Pfizer drops bid for AstraZeneca


As expected, Pfizer (PFE) has abandoned its attempt to acquire AstraZeneca (AZN) for £69.4B ($117B), saying that "it does not intend to make an offer" for the U.K. company after the latter rejected Pfizer's latest proposal.

Under British law, the U.S. giant can not make another bid for AstraZeneca for three-to-six months. (PR)

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Comments (17)
  • hayekvonfriedman
    , contributor
    Comments (1021) | Send Message
     
    AZN shareholders lose to xenophobia.
    26 May 2014, 11:03 AM Reply Like
  • joelkatz
    , contributor
    Comments (570) | Send Message
     
    A win for PFE shareholders, now i'm keeping my PFE shares!
    26 May 2014, 11:27 AM Reply Like
  • omarbradley
    , contributor
    Comments (966) | Send Message
     
    agreed. "too good for the British." now let's get this party started in the East.
    26 May 2014, 12:08 PM Reply Like
  • Gary Schuster
    , contributor
    Comments (190) | Send Message
     
    Before Pfizer management makes a new offer I would like to see an analysis that shows how the acquisition of AZN will actually benefit Pfizer shareholders. Yes, a lower tax rate is a positive, but if shareholders are forced to pay capital gains on their shares then do they actually come out ahead? The AZN acquisition would presumably benefit new shareholders--i.e. ones that have no capital gains to pay. It would also benefit people that plan to soon sell their Pfizer stock--I'm wondering if that includes most of Pfizer's senior management? For these groups the lower tax rates, that would result in the re-domicile, would be beneficial assuming that Pfizer does not have to overpay for AZN. For any current stockholders, with significant capital gains, my guess is that they would be losers. I can't think of any good reason why Pfizer management has not addressed this question to justify their efforts to acquire AZN?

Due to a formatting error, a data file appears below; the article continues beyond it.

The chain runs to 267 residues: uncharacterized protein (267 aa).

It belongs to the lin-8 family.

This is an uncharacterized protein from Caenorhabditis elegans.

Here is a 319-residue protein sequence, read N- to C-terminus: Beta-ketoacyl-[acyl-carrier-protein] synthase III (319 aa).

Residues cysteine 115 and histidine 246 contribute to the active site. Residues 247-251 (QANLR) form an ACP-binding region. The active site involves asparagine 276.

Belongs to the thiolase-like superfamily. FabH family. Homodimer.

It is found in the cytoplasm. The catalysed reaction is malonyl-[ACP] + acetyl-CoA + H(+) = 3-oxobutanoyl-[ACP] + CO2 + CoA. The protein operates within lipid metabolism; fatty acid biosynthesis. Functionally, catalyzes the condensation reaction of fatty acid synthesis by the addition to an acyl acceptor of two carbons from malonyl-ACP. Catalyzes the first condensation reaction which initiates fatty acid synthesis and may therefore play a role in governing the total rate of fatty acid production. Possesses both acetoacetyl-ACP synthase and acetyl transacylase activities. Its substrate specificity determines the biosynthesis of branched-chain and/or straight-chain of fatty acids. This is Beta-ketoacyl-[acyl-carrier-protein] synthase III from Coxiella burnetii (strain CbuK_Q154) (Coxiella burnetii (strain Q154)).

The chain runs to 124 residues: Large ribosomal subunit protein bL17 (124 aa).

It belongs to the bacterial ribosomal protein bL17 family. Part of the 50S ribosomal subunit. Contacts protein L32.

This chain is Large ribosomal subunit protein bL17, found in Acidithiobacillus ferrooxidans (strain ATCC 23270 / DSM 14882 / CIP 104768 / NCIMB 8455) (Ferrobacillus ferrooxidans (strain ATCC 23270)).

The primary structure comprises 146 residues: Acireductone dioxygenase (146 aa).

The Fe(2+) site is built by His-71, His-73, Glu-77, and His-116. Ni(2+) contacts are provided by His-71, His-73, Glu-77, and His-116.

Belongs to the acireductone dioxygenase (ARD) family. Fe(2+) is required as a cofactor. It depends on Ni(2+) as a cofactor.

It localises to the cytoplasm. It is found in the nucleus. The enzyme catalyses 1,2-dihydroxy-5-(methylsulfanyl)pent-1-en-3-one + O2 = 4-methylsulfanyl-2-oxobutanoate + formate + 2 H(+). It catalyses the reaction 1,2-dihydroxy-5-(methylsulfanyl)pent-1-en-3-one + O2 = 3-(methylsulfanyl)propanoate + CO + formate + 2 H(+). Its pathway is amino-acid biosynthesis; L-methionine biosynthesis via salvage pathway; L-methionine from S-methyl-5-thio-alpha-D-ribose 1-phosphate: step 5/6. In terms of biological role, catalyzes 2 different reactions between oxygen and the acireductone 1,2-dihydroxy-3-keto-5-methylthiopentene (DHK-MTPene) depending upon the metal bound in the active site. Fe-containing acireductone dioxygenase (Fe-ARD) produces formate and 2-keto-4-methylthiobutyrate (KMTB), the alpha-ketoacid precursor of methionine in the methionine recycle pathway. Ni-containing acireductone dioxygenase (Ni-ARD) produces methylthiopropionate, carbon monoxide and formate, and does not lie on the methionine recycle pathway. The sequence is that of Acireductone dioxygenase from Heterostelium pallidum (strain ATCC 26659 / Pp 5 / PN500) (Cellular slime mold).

26 May 2014, 11:33 AM Reply Like
  • Harry Polizzi
    , contributor
    Comments (679) | Send Message
     
    Gary,

     

    There's a simple answer to your question of "I can't think of any good reason why Pfizer management has not addressed this question to justify their efforts to acquire AZN?" There would be NO capital gains or any other taxable gains if PFE squires AZN. The acquiring company (PFE) is not selling its shares to make the buy. The shareholders of AZN would have a taxable gain on the MONEY part of the deal, but PFE shareholders would have NO taxable liability, unless they sold their shares before or after the deal was finished.

     

    Ayuh
    26 May 2014, 11:46 AM Reply Like
  • eilea
    , contributor
    Comments (462) | Send Message
     
    Pfizer can move operations out of US, you don't have to pay US tax on items make and sell outside of US.
    26 May 2014, 03:51 PM Reply Like
  • Long Term Value
    , contributor
    Comments (194) | Send Message
     
    Another.analist, you are totally mistaken in this view.

     

    If PFE got AZN, Pfizer shareholders would absolutely have a recognition of their capital gain, fully taxable, whether they sold or continued to hold. This is well documented in PFe's press release of April 28 and written about extensively in the WSJ (see May 9 2014 edition)
    26 May 2014, 01:03 PM Reply Like
  • Long Term Value
    , contributor
    Comments (194) | Send Message
     
    Pfizer's decision to walk away from the AZN transaction is great news for PFE shareholders. Many of us have worked hard by calling the company, writing our political leaders and engaging with the media. We are of the tax burden we would have faced. But this is not enough. I think we need to replace CEO Ian Read who has shown such brazen disregard for the welfare of long term shareholders.